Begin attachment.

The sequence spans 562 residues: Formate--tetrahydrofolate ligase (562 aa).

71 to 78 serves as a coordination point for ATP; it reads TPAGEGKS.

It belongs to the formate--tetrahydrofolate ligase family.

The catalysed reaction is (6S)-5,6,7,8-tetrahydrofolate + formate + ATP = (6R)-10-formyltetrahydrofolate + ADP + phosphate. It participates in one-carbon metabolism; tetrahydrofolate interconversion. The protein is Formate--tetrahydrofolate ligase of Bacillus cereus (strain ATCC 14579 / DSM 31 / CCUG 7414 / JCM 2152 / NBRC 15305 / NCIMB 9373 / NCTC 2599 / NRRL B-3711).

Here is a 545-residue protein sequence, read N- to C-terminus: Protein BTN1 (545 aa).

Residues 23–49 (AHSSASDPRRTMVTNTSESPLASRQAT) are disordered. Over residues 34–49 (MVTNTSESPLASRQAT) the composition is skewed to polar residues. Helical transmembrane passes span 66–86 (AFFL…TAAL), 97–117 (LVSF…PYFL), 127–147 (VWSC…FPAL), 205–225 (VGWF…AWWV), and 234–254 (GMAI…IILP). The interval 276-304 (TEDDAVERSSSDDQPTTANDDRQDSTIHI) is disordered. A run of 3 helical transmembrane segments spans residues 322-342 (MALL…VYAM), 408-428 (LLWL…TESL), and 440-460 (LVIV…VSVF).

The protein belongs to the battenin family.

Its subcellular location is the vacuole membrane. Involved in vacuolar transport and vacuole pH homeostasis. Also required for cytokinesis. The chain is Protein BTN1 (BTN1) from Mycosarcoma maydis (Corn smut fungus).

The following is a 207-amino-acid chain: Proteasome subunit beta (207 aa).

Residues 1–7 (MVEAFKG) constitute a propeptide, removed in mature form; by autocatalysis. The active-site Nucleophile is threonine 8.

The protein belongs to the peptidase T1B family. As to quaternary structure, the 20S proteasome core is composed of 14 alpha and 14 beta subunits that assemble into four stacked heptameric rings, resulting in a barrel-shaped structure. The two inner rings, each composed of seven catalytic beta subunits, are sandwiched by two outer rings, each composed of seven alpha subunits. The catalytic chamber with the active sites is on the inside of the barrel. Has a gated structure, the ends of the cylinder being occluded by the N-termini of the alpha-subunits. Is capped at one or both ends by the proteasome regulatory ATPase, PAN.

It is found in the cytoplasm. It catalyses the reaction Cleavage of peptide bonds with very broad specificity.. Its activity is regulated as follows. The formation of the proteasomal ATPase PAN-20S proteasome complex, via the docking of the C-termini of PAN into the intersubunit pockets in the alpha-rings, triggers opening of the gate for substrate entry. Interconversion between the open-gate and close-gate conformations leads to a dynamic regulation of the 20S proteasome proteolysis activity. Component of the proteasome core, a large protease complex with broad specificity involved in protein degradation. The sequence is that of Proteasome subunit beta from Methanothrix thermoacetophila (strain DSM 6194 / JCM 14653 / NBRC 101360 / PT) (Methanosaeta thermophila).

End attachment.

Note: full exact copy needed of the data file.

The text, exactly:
The sequence spans 562 residues: Formate--tetrahydrofolate ligase (562 aa).

71 to 78 serves as a coordination point for ATP; it reads TPAGEGKS.

It belongs to the formate--tetrahydrofolate ligase family.

The catalysed reaction is (6S)-5,6,7,8-tetrahydrofolate + formate + ATP = (6R)-10-formyltetrahydrofolate + ADP + phosphate. It participates in one-carbon metabolism; tetrahydrofolate interconversion. The protein is Formate--tetrahydrofolate ligase of Bacillus cereus (strain ATCC 14579 / DSM 31 / CCUG 7414 / JCM 2152 / NBRC 15305 / NCIMB 9373 / NCTC 2599 / NRRL B-3711).

Here is a 545-residue protein sequence, read N- to C-terminus: Protein BTN1 (545 aa).

Residues 23–49 (AHSSASDPRRTMVTNTSESPLASRQAT) are disordered. Over residues 34–49 (MVTNTSESPLASRQAT) the composition is skewed to polar residues. Helical transmembrane passes span 66–86 (AFFL…TAAL), 97–117 (LVSF…PYFL), 127–147 (VWSC…FPAL), 205–225 (VGWF…AWWV), and 234–254 (GMAI…IILP). The interval 276-304 (TEDDAVERSSSDDQPTTANDDRQDSTIHI) is disordered. A run of 3 helical transmembrane segments spans residues 322-342 (MALL…VYAM), 408-428 (LLWL…TESL), and 440-460 (LVIV…VSVF).

The protein belongs to the battenin family.

Its subcellular location is the vacuole membrane. Involved in vacuolar transport and vacuole pH homeostasis. Also required for cytokinesis. The chain is Protein BTN1 (BTN1) from Mycosarcoma maydis (Corn smut fungus).

The following is a 207-amino-acid chain: Proteasome subunit beta (207 aa).

Residues 1–7 (MVEAFKG) constitute a propeptide, removed in mature form; by autocatalysis. The active-site Nucleophile is threonine 8.

The protein belongs to the peptidase T1B family. As to quaternary structure, the 20S proteasome core is composed of 14 alpha and 14 beta subunits that assemble into four stacked heptameric rings, resulting in a barrel-shaped structure. The two inner rings, each composed of seven catalytic beta subunits, are sandwiched by two outer rings, each composed of seven alpha subunits. The catalytic chamber with the active sites is on the inside of the barrel. Has a gated structure, the ends of the cylinder being occluded by the N-termini of the alpha-subunits. Is capped at one or both ends by the proteasome regulatory ATPase, PAN.

It is found in the cytoplasm. It catalyses the reaction Cleavage of peptide bonds with very broad specificity.. Its activity is regulated as follows. The formation of the proteasomal ATPase PAN-20S proteasome complex, via the docking of the C-termini of PAN into the intersubunit pockets in the alpha-rings, triggers opening of the gate for substrate entry. Interconversion between the open-gate and close-gate conformations leads to a dynamic regulation of the 20S proteasome proteolysis activity. Component of the proteasome core, a large protease complex with broad specificity involved in protein degradation. The sequence is that of Proteasome subunit beta from Methanothrix thermoacetophila (strain DSM 6194 / JCM 14653 / NBRC 101360 / PT) (Methanosaeta thermophila).